10. West Beach
Also known simply as “Burnie Beach,” West Beach is just one block from the CBD and is connected to the Little Penguin Observation Center by a boardwalk.
It’s a delightful place to stay on a sunny day, with a wide arc of sand and a wide foreshore with picnic tables and BBQ facilities.
About half has a children’s playground, while the Surf Club building has a waterfront restaurant and café.
People come to West Beach on December 31st to light bonfires and watch New Year’s fireworks.
11. Round Hill Observation Deck
Emu Bay is surrounded by steep hills and cliffs, so there are some nearby highlands with stunning views of Burnie and Bass Strait.
The best of these is Round Mountain, which dominates the city from the east.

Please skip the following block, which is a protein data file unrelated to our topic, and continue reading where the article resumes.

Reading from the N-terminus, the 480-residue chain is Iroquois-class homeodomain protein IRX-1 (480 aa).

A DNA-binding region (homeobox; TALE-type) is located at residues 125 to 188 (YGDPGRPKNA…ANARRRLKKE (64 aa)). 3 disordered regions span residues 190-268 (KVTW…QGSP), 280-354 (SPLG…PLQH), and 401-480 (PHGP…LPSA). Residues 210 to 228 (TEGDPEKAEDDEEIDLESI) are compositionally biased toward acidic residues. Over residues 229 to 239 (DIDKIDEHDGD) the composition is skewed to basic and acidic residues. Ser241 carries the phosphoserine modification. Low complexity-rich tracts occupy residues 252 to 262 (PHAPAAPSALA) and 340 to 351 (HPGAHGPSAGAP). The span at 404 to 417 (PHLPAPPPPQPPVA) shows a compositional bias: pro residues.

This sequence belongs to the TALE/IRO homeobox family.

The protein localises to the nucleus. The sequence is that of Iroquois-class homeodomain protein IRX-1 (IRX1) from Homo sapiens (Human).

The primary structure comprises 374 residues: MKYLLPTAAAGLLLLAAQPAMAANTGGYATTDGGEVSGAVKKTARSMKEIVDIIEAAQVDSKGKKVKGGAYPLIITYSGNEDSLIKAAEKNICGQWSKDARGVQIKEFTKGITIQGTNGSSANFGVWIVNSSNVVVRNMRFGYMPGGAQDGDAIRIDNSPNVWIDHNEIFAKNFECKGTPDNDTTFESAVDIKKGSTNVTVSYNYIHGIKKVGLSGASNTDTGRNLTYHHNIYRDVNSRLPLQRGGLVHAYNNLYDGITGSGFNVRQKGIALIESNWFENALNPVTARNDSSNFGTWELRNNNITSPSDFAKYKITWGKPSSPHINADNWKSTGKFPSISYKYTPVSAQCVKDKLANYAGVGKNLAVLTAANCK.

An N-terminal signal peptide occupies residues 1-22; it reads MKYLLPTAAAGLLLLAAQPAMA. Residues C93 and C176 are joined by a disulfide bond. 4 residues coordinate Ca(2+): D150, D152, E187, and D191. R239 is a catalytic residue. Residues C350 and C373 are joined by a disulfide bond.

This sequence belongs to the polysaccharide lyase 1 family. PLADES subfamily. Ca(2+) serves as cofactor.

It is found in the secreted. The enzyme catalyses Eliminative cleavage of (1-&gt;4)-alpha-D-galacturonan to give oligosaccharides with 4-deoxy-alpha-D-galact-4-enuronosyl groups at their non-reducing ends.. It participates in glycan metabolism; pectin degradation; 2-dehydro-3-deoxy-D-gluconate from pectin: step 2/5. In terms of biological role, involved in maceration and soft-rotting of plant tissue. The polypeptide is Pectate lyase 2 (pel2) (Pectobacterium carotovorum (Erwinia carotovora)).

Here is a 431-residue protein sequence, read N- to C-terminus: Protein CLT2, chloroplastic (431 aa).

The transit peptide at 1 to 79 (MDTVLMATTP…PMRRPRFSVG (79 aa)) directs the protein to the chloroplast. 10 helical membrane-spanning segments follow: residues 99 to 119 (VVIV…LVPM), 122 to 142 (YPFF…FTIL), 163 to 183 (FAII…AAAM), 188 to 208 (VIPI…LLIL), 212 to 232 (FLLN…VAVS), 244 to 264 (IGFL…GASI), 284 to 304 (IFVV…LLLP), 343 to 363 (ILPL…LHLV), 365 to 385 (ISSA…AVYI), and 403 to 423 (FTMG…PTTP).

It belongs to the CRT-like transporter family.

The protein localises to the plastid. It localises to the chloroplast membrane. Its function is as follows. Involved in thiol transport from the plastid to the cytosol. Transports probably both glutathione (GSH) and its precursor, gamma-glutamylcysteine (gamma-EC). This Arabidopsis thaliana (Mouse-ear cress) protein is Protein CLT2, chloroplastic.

It’s a short, comfortable walk from the car park to the observation deck, which has two observation decks and an observation tower.
From here you have stunning views of Burnie Harbour and Table Cape, 30km along the coast.
You can also look east to the idyllic Bryce River Reserve and the suburbs of Burnie.
12. Odak Falls
Burnie Park even has its own waterfall, which is located on Stoney Creek and can be found on the high slopes at the upper end of the park.
On the paved track, you’ll leave the park’s uncluttered landscape for slightly wild, overgrown scenery.
Oldaker Falls has some signs of human intervention to control the water flow, which can be very violent after prolonged rains but shrink to a trickle during droughts.
A staircase will take you next to the splash pool and intermediate waterfall to the bottom of the main waterfall in the picturesque little canyon.
13. Upper Burnie Lookout
Closer than Round Hill is this high ground next to Hill Street a few kilometers south of the port.
If you want to see the sun rise in Emu Bay, this is the place for you.
The harbor also has perfect views, and you can spend an hour watching all the action below.
The view to the west is blocked by a row of trees, but there is plenty of grass space, benches and picnic tables for a budget family outing.
Where to Stay: Best Hotels in Burnie, Australia